‘Eurofighter too complex for its missions’
The German Air Force has uncovered serious manufacturing defects in the fuselage of the Eurofighter Typhoon multirole fighter jet. The jet is not ready for armed conflict, according to the German Defense Ministry which ordered to reduce annual flying hours for each aircraft due to the fuselage possibly becoming unstable.
RT:Defense contractors are reportedly eyeing lucrative contracts now that the military campaign in Iraq and Syria has been launched. Do you expect them to lobby for greater involvement?
Pierre Sprey: They have stunning lobbying power. That has been true for decades and it is increasing. Year by year their lobbies are thriving, they are getting more and more of their own way. There has been essentially little change since the Bush administration into the Obama administration. If anything, they are more powerful under the Obama administration than they were before. And this present attack on ISIL has then ecstatic, they’re euphoric.
RT:What sort of thing could you expect to see next, after seeing the campaign is being launched against IS? Do you expect that increase in anyway?
PS: Inevitably, at least the air portion will increase. The ground portion is still kind of up in the air and will depend a lot on the politics, but beyond a shadow of a doubt this really very puny air campaign that we are running now - surprisingly small, particularly small in terms of actual bomb dropping strikes - will certainly increase. And that is very much in the interest of the military industrial complex and, of course, their congressional advocates.
RT:In your opinion, does this have a big bearing on the American economy? There is a war, so is there a spike on American economy because of the money that is generated from military contracts?
PS: There is a spike for the defense industry. It is pretty hard on the rest of the economy to say the least. The whole idea of the economic spin-off from defense spending has been a phony for decades.
RT:There have been reports of multiple flaws in one of Europe's most advanced warplanes - the Typhoon jet fighter. As one of the designers of some advanced fighter planes - the F-15 and F-16, for example - what can you tell us about that?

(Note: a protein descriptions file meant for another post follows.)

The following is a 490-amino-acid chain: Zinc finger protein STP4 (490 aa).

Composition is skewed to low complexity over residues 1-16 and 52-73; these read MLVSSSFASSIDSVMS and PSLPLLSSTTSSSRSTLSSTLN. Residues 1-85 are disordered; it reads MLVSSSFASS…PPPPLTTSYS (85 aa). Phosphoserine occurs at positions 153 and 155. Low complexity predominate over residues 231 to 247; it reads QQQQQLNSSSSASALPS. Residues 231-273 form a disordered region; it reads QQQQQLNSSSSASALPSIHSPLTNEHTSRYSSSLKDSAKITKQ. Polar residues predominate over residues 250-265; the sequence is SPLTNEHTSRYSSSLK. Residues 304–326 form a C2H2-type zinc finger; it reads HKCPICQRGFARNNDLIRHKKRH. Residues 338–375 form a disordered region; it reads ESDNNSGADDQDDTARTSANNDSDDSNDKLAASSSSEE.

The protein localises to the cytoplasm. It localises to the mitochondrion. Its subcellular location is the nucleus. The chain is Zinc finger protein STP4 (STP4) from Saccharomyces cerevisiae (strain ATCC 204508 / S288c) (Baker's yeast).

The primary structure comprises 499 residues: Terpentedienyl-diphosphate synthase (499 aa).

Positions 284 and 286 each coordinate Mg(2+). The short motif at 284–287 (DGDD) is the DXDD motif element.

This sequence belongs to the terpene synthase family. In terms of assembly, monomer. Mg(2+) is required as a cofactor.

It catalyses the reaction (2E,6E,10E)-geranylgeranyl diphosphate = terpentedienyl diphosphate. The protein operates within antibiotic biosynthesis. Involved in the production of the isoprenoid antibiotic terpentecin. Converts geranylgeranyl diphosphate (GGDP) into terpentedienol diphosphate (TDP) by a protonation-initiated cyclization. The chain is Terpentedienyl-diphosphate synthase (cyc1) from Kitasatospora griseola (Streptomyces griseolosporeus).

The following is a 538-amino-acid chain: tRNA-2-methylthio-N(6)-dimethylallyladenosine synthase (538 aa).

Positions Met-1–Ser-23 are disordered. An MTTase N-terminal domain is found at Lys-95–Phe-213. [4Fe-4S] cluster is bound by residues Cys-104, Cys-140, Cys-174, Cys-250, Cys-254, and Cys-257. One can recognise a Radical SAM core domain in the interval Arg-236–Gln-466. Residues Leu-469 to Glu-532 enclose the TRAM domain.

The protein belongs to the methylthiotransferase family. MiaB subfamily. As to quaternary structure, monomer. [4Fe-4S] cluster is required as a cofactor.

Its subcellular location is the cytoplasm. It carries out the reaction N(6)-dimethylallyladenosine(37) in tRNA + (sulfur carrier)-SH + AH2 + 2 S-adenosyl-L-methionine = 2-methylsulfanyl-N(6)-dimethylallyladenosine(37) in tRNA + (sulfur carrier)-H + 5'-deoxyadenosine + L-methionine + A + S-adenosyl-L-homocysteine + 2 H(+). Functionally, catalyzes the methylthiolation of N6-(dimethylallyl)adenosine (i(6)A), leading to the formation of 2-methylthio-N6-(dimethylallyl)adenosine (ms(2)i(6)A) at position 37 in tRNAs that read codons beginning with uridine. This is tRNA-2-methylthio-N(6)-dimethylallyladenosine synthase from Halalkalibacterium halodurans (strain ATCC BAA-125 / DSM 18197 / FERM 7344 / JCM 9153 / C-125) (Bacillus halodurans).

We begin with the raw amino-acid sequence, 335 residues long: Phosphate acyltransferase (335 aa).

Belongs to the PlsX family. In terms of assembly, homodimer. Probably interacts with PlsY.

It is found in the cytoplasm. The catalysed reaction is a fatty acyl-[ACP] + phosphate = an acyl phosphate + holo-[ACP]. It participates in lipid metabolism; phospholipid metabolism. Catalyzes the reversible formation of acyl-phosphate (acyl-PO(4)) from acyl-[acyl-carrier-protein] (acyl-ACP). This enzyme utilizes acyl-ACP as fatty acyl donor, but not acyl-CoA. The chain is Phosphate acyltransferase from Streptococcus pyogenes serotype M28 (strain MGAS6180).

PS: [The Eurofighter Typhoon] has never been a very good airplane. It is rather large, very expensive. Of course we build more expensive airplanes to say the least. But it is relatively unmaneuverable, far too complex for its missions, hard to maintain, and very hard to get very many sorties per week out of it because of the complexity. But that is no different than most of the airplanes being built today, and we are doing worse with the F-35.
RT:With regards to the F-22, is it for the situation which it faces now?
PS: The F-22 was a kind of Potemkin village, if you want to call it. They had to send it into combat. It has been so conspicuously absent from combat for the many years that it has been in service that people have noticed. There has been a lot of commentary, and so they finally set up a nice little mission for it, so they could try it out and do a little strike, on what proved to be an empty concrete building. I doubt you will see very much of it in combat. Partly because, of course, it is a $400 million airplane and you hardly want to risk even the accidents that might happen in combat, and partly because the airplane is so complex. It nominally flies about two times a week. So you can’t get very many sorties, you can’t try it out it very often.
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